The set design and camera angles coalesce as Denzel gazes up at moonroof cross beams where the witches dangle (“Something wicked this way comes”). Suddenly, the castle floor transforms into water as Hunter becomes a child’s face reflected in liquid cupped inside Denzel’s hands. The water recedes after her “double, double toil and trouble” warning.

As the Macbeths hatch their murder scheme, they symbolically speak with faces in shadows, symbolizing their divided nature between good and evil, tempted by the latter. The lighting by cinematographer Bruno Delbonnel (“Inside Llewyn Davis”) rivals the best of 1920s German Expressionism, which of course inspired 1940s American film noir.

We see it most as Lady Macbeth trudges down a long corridor, moving in and out of shadows in a technique seen in classic noir like Billy Wilder’s “Double Indemnity” (1944) and Orson Welles’ “Touch of Evil” (1958), but also neo-noir like Jeffrey Beaumont moving in and out of shadows down suburban sidewalks in David Lynch’s “Blue Velvet” (1986).

Drops of Duncan’s blood hitting the ground reverberate with epic sound design. Turns out, it’s Macduff knocking at the castle door, a brilliant way to connect the sinful murder to the eventual comeuppance, foreshadowing that Macduff will be the one to kill Macbeth. When the two first meet, notice how Denzel stands in shadows while Hawkins appears in light.

There’s plenty to chew on, even what’s left unsaid off screen. Allow me to postulate:

As the Macbeths hold hands in an extreme wideshot, a long dissolve shows Ross “between them” in a hood. Most interpretations believe Lady Macbeth commits suicide by throwing herself down the stairs, but is Coen sneakily suggesting that Ross pushes her? After all, Ross is the last person seen walking up to Lady Macbeth on the staircase.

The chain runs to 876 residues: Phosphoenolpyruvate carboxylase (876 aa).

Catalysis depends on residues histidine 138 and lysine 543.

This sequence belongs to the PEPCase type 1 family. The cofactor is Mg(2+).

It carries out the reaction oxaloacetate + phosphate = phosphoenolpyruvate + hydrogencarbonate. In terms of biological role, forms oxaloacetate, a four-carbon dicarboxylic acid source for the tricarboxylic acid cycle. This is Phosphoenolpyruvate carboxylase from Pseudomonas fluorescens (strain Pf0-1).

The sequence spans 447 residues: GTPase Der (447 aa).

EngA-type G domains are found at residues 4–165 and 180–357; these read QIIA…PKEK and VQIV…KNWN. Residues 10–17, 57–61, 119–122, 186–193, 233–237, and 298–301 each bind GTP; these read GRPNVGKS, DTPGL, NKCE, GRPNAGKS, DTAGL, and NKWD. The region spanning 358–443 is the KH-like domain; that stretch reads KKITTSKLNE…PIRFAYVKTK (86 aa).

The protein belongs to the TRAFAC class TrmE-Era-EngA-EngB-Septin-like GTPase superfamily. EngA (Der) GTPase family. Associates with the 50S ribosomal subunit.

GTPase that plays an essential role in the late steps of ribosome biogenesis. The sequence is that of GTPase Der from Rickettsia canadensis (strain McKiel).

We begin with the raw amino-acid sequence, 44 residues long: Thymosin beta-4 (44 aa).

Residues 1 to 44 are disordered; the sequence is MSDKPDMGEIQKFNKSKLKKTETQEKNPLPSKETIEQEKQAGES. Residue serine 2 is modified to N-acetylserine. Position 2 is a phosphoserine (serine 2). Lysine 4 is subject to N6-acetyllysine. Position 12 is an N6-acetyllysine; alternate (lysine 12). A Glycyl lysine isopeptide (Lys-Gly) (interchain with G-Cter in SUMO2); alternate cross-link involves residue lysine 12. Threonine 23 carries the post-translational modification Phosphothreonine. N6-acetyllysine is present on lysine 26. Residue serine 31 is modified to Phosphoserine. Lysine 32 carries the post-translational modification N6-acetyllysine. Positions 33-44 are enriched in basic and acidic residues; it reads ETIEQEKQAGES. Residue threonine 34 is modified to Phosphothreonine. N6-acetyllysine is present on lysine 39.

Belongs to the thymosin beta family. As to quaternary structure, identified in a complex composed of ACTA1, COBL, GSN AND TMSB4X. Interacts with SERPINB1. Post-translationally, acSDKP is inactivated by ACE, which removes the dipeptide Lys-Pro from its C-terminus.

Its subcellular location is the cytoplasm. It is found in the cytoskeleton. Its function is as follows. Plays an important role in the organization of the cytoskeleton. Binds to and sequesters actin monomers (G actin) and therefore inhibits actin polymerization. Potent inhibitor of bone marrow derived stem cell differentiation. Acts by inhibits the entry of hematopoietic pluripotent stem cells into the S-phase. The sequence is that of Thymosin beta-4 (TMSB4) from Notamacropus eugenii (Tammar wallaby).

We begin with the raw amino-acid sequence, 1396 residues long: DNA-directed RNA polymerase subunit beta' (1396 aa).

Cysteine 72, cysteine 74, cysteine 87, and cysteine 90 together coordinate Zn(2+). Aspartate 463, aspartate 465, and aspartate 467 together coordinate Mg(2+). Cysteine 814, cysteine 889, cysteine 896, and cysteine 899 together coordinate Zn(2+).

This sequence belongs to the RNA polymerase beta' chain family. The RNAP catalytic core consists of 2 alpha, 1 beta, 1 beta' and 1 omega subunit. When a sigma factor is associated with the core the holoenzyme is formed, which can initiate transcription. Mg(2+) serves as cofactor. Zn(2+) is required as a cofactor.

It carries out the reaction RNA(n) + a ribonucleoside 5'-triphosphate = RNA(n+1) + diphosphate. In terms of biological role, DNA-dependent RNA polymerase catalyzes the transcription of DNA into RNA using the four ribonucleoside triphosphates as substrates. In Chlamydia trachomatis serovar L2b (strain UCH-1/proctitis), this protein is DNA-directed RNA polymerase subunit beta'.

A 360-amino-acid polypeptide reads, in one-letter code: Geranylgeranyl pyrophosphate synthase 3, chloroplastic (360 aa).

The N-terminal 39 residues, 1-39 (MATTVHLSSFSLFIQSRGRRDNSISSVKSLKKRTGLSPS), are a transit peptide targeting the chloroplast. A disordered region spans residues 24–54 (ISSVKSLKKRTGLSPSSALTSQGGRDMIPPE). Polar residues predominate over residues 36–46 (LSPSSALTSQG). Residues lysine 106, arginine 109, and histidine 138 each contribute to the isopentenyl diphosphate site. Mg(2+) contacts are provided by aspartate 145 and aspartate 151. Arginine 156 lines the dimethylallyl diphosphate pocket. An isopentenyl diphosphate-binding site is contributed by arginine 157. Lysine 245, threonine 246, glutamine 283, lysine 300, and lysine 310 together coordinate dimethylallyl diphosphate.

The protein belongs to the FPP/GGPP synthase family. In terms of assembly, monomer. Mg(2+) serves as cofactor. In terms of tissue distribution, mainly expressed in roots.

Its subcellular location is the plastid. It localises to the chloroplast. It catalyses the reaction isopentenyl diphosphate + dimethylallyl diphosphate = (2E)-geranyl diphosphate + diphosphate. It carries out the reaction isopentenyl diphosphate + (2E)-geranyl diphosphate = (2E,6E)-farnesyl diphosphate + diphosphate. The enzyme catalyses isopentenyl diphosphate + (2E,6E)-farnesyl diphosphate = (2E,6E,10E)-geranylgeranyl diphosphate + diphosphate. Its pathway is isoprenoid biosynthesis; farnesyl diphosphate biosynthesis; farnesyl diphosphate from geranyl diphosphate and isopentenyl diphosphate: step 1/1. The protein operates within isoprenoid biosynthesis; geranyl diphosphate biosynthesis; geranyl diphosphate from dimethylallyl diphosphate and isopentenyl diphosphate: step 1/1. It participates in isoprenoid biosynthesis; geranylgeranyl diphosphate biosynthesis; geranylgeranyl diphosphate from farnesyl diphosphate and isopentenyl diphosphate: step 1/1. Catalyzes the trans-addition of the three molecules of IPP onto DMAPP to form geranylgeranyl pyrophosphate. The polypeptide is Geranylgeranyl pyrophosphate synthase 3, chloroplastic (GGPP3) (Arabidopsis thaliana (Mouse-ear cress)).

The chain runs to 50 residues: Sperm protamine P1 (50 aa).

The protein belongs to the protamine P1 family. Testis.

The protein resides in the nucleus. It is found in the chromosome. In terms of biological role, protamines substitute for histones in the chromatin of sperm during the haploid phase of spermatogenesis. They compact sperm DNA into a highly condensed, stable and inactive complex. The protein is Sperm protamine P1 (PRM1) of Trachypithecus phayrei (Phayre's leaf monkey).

Either way, there’s no ambiguity to the finale as Macduff’s army storms the castle holding branches over their heads in disguise (“I think the grove moves”). As Denzel opens the window, leaves swirl inside to signal change, culminating with Macbeth and Macduff in a final sword fight along a narrow corridor atop the castle roof surrounded by a foggy mist.

At last, Coen has one final trick up his sleeve, a cinematic cherry on top of his delectable dessert, by symbolically showing Macbeth’s crown knocked off of his head. Greedily bending over to pick up his coveted crown becomes his deadly mistake, exposing his body for a fatal blow that sends the symbolic crown flying off the roof in slow motion into the fog.

Ladies and gentlemen, this is how you symbolically direct a movie! Something symbolic this way comes. Even if you struggle with Shakespeare’s Old English vernacular, the visual language by Coen is the stuff that cinema dreams — and nightmares — are made of.

5 stars

Jason Fraley

Hailed by The Washington Post for “his savantlike ability to name every Best Picture winner in history," Jason Fraley began at WTOP as Morning Drive Writer in 2008, film critic in 2011 and Entertainment Editor in 2014, providing daily arts coverage on-air and online.